Daniel Schmidt wrote:Brainstorm time! My main reason of liking this isn't specifically to do with flooding, but I do have some ideas on that. The more attractive aspect to me is the lack of a permanent trailer. I'm not particularly crazy about the idea of buying a trailer to build tiny houses on that will be moved into position and sit there. This gets compounded when someone decides to get the biggest possible trailer and expand the 'tiny house' limits to be as big as possible which seems against the spirit of tiny homes; large steel beams and triple axles complete with wheels. That seems to be a waste of a trailer, and all of the resources involved in making, buying, and moving the trailer in place just to sit there with the sole purpose of avoiding building codes. I hope for that to become the exception and not the norm.
One of the things I saw when reading about some of the places that are allowing tiny houses is that they want them on foundations for tax purposes. I know that you can remove axles and mount the steel frame on a permanent foundation, but again it seems like an excessive investment for something that may never be used again. Perhaps if more communities pop up, they could just have someone local that keeps axles and tires on hand for loaning out to fit a standardized frame and not need multiple axles and wheels on each and every house.
I'm not sure about how much more expensive (both cost and investment of materials) pontoons are, but I could see the possibility of some designs that use less materials. Designs that work well with foundations. Possibly even removable pontoons. This also leads in to my idea of having some standardized sizes for tiny houses where one person builds the house, one tow company has a trailer made to fit, and another can build the foundation to a straightforward standard that doesn't need special permissions and engineering review for each house since there is a precedent with an approved design.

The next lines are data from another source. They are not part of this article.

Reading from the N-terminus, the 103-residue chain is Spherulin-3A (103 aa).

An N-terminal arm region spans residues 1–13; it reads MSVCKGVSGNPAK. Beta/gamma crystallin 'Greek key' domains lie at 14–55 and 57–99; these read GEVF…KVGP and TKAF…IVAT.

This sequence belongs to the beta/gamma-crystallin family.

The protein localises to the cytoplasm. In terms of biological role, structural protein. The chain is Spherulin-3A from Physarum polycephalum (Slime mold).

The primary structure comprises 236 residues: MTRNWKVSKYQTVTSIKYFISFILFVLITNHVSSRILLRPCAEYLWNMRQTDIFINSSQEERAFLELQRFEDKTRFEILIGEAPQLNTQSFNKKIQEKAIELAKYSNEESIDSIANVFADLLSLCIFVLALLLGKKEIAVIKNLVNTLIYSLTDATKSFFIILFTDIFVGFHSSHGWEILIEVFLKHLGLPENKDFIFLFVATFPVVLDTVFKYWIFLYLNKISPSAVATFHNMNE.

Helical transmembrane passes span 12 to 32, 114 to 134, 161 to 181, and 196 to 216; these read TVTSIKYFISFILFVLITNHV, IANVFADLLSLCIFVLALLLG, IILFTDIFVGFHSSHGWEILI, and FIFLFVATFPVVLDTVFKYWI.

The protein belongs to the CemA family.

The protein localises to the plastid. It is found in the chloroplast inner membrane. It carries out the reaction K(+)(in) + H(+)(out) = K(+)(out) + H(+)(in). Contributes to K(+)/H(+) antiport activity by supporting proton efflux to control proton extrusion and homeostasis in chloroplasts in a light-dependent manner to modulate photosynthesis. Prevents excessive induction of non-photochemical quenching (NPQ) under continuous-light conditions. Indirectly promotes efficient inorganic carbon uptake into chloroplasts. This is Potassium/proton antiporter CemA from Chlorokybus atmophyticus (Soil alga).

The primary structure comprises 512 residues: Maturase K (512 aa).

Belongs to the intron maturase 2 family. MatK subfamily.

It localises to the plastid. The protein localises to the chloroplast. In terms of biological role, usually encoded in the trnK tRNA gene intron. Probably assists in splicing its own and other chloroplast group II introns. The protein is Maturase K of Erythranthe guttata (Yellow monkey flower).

Of course with standards, there can easily be many that compete to say that they are the best, but in this case I think there may already be some guidelines in place. I've seen pontoon boats being towed down the road, so I imagine they must fit within some size requirements in the same manner that tiny houses on wheels do. This means there must already be some level of standard for companies making these pontoon boats and the trailers that tow them. Maybe they would need some reinforcement or an extra axle to carry the extra load of a tiny house. If there are already common sizes for these pontoon boats and trailers then these sizes could be used for tiny houses. It could possibly minimize the materials and expense involved with current tiny house trends and allow for easier placement on foundations so they can be part of their community instead of playing a game of cat and mouse with local governments.
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